June 20, 2018
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Summer may not be long enough to complete to-do list

Julia Bayly
By Julia Bayly, BDN Staff

FORT KENT, Maine — Is it just me, or now that the state has finally shaken off one of the longest, coldest winters anyone can remember, it seems summer is now slipping away at warp speed?

According to the calendar, summer has not even officially started yet. June 21 is technically the first day, but the way things are going around here at Rusty Metal Farm, I will be lucky if I cross off the final item on my summer to-do list before it ends on Sept. 23.

Of course, I have only myself to blame.

Back in March, ordering new egg-laying chicks to supplement the aging Rusty Metal chicken flock seemed like a really good idea.

Given that they arrived mid-May, I had plenty of time to get a poultry nursery set up out in the garage, complete with heat lamp and a baby-sized chick feeder and waterer.

A week later, the new Rusty Metal honeybees — likewise ordered in the middle of winter — arrived and were moved into their new hive, where they are currently buzzing about pollinating everything in bloom they can find.

But there remained one more addition. Actually, make that three more additions.

Again, because it seemed like a good idea at the time, in April I arranged to add three more dogs to the Rusty Metal Sled Dog Team.

And so it was, in the midst of covering one of the biggest stories to hit northern Maine in years, I found myself taking a break last week and making a nine-hour, round-trip drive to the Greenville area to Lone Wolf Guiding Services to pick up Mars, Frog and Turtle.

It is my hope these three will be just the new blood needed to get the team and I through the 2015 Can Am Crown 30-mile sled dog race next March.

Lacking a truck or trailer designed to haul more than one dog at a time, I was able to fit two dog crates in the back of my pickup for Frog and Turtle — rambunctious younger dogs — and opted to let Mars — my new leader, ride in the back seat.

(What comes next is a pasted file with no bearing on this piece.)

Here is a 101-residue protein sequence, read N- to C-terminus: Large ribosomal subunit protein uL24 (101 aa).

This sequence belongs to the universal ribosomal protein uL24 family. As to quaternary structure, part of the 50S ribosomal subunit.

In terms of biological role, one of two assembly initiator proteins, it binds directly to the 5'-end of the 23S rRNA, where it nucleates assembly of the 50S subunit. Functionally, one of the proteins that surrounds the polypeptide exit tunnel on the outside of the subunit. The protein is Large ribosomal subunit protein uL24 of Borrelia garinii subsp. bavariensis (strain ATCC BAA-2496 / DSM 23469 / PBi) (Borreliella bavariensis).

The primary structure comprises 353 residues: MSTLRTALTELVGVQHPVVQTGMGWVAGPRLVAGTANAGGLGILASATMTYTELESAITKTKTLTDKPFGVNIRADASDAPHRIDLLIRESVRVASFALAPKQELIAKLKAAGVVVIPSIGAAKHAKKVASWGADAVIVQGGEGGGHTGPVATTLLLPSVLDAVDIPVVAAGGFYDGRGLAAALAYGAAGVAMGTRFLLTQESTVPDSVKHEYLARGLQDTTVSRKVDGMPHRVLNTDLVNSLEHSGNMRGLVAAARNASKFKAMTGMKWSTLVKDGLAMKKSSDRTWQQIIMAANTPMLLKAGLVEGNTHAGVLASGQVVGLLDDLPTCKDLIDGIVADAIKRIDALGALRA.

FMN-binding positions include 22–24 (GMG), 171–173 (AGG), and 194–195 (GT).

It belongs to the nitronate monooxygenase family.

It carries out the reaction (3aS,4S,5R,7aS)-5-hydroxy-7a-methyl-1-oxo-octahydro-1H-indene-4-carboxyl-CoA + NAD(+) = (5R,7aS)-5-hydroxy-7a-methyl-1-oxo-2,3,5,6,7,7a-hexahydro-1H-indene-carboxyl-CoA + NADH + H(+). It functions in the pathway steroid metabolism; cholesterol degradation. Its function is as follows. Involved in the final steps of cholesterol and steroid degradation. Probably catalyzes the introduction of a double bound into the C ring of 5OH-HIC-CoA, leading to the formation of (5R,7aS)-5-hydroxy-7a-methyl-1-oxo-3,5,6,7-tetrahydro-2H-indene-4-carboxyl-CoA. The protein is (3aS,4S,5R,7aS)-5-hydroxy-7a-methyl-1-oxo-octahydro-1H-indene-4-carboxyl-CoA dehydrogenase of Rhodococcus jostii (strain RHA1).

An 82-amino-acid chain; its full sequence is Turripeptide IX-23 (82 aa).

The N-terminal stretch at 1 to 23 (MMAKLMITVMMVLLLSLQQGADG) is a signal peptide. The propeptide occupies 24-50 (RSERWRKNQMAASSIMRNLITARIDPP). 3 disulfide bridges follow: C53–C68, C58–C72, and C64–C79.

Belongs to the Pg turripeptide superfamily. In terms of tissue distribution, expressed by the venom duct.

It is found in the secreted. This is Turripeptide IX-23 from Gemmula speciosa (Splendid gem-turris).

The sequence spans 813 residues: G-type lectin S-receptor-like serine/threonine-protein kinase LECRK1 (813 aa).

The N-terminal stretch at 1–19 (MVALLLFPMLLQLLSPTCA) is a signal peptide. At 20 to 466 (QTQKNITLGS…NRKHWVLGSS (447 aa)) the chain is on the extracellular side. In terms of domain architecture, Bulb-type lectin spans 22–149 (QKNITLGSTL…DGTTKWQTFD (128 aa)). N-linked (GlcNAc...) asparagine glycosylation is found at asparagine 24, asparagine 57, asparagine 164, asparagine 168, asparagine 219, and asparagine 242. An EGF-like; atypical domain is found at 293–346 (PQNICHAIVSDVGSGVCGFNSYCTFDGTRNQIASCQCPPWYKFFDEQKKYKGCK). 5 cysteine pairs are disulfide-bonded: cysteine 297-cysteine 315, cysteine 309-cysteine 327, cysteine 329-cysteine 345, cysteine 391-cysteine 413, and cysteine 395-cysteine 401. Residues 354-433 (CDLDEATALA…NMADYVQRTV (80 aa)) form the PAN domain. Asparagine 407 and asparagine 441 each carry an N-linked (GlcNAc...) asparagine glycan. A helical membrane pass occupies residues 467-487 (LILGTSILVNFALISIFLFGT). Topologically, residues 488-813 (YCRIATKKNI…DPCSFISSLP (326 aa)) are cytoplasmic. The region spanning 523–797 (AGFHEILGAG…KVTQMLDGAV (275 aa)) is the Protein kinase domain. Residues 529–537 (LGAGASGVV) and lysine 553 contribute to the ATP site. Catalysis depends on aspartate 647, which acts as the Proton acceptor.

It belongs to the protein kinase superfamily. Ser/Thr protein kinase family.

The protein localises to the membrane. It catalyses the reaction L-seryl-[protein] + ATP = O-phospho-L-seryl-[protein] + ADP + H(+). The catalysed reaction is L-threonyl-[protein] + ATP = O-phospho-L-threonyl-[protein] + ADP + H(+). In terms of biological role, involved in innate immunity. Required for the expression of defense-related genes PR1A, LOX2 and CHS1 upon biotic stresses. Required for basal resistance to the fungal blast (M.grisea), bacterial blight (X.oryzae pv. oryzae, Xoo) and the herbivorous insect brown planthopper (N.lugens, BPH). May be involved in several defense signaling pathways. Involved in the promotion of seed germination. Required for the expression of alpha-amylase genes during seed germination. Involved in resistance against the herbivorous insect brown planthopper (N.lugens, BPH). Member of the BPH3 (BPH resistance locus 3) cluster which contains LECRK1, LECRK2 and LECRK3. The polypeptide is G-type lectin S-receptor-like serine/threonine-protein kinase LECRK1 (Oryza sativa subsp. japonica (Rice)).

It was a bit of a roll of the dice putting a strange dog in the cab of the truck.

Would he behave during the drive? Try to jump out if I had to stop for anything? If I did have to exit the truck, would he then let me back in?

Turns out, he was the perfect gentleman the whole time.

It was a warmish day, but I knew Frog and Turtle would have a constant breeze back there in the bed of the truck.

To keep Mars comfy, I blasted the air conditioning all the way home. He was happy as a clam, but I am fairly certain I ended up with touch of frostbite.

Once here and moved into the existing dog yard, there was minimal fuss from the new dogs or the resident team, as everyone was getting along with everyone else.

I should have known it was going too well.

After the new dogs had been here for all of three days, I heard a huge commotion from outside and when I looked, there was Turtle, free from his run and having a grand time playing with Mars.

Ever try to capture an Alaskan Husky who does not know you yet?

I am still trying to figure out how that dog managed to have every inch of his body near enough to get petted except the part with the collar.

Eventually, I was able to gently get hold of that collar, at which point Turtle whipped around, pulling me clean off both feet as he galloped across the driveway dragging me along.

He is most definitely “Turtle” in name only.

From that point on, my days have whizzed by in a sort of dog-chickens-bees cycle in which everyone has been fed their special meals — growth development pellets for the chicks, egg production pellets for the laying gals, high-quality kibble for the sled dogs and sugar syrup for the honeybees.

On the housing front, the older chickens have moved into their summer home and the chicks into the “big girls” coop, where they look almost lost in all that space.

New pens and runs are slowly going up in the dog yard, while the bees are doing well enough in honey production that it’s almost time to add another level to their hive.

In between all this, there are lawns to be mowed, gardens tended, trails to brush out, firewood to survey and trees to prune.

And maybe, just maybe, it will all be in the bag by Sept. 22, the first day of fall, just in time to make that winter to-do list.

Julia Bayly of Fort Kent is an award-winning writer and photographer who writes part time for Bangor Daily News. Her column appears here every other Friday. She can be reached by email at jbayly@bangordailynews.com.


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